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Death Finds a Way: A Janie Riley Mystery by Lorine McGinnis Schulze

Janie Riley is an avid genealogist with a habit of stumbling on to dead bodies. She and her husband head to Salt Lake City Utah to research Janie's elusive 4th great-grandmother. But her search into the past leads her to a dark secret. Can she solve the mysteries of the past and the present before disaster strikes? Available now on Amazon.com and the CreateSpace eStore
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Death Finds a Way: A Janie Riley Mystery
by Lorine McGinnis Schulze

Janie Riley is an avid genealogist with a habit of stumbling on to dead bodies. She and her husband head to Salt Lake City Utah to research Janie's elusive 4th great-grandmother. But her search into the past leads her to a dark secret. Can she solve the mysteries of the past and the present before disaster strikes? Available now on Amazon.com and Amazon.ca

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Making Sense of the Alphabet Soup

George G. Morgan

I'm convinced that doctors and lawyers speak a foreign language. In fact, I know it. They speak and write in Latin, often using abbreviations, and sometimes this can be terribly frustrating to the lay person. Like Latin, other foreign languages can be frustrating to family history researchers, requiring detailed study, translation dictionaries, knowledge of the vernacular, and maybe even the help of a professional translator.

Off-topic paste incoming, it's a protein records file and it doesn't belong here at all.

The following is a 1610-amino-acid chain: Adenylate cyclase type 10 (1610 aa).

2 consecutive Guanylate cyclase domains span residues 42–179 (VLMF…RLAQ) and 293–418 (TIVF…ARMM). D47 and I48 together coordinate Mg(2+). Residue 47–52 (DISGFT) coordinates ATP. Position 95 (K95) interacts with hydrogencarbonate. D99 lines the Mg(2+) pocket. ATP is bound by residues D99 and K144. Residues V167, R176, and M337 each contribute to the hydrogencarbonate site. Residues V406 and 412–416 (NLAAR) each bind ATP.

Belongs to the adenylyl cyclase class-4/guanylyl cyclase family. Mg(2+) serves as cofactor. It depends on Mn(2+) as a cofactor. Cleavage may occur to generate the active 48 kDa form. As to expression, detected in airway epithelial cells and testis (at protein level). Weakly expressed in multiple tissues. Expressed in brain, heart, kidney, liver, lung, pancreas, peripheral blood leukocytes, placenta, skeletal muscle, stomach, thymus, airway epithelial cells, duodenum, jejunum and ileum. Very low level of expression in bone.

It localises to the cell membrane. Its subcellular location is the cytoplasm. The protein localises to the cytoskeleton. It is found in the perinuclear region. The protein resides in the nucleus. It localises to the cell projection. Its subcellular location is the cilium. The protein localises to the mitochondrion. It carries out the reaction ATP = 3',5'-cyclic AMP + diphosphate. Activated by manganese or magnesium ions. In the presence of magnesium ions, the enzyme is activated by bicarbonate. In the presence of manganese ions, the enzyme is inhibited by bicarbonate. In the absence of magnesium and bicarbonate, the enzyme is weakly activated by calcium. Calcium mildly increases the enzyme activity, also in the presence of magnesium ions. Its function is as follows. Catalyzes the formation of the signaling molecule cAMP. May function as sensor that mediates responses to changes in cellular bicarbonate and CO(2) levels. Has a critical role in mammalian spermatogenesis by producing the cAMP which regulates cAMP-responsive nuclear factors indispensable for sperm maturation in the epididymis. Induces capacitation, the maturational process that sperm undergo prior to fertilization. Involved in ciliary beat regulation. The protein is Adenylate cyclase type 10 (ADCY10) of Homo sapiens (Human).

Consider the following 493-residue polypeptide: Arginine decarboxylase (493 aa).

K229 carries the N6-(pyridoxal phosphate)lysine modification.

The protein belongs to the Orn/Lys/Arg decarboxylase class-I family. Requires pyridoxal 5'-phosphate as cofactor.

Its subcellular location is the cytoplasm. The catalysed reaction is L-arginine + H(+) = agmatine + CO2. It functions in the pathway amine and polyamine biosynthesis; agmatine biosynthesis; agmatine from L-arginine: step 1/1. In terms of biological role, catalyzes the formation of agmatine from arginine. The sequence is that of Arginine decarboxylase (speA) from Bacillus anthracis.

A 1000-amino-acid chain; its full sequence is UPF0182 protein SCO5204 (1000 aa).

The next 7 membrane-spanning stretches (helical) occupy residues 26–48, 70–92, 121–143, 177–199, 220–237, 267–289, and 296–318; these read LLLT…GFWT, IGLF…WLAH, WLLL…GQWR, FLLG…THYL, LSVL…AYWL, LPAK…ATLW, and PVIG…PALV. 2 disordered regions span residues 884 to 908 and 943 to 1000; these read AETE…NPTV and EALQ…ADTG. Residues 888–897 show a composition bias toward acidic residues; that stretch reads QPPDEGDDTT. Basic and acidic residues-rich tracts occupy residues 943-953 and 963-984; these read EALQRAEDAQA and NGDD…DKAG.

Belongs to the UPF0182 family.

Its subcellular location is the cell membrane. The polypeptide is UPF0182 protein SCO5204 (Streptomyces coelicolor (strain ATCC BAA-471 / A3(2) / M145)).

But even the English language can present similar challenges. Among the frustrating things I encounter in my own genealogical research are abbreviations and acronyms. Writers sometimes assume that everyone knows what they mean when they use a specific abbreviation, and acronyms are alphabet soup to many of us. Unless you know the jargon, you may be left in the dark. In "Along Those Lines . . ." this week, let's talk about abbreviations and the role they play in your research.

Read the rest of this article.... to learn the meaning of abbreviations used in Genealogy records

1. dft
2. inst.
3. d/o
4. guar
5. rel/o
6. dto
7. wdr
8. /s/
9. nd
10. tent
11. i.a.
12. ETO

Note from Lorine
One abbreviation omitted from Mr. Morgan's article is "ult." meaning "the previous" and usually found in newspaper notices, referring to the previous month.

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Lost Faces Ancestor Photos from the 1800s

Wishing you had an ancestor photograph? See the 1800s photographs and ancestor photo albums on Lost Faces. There are over 2,500 photos in this growing genealogy collection


 
 

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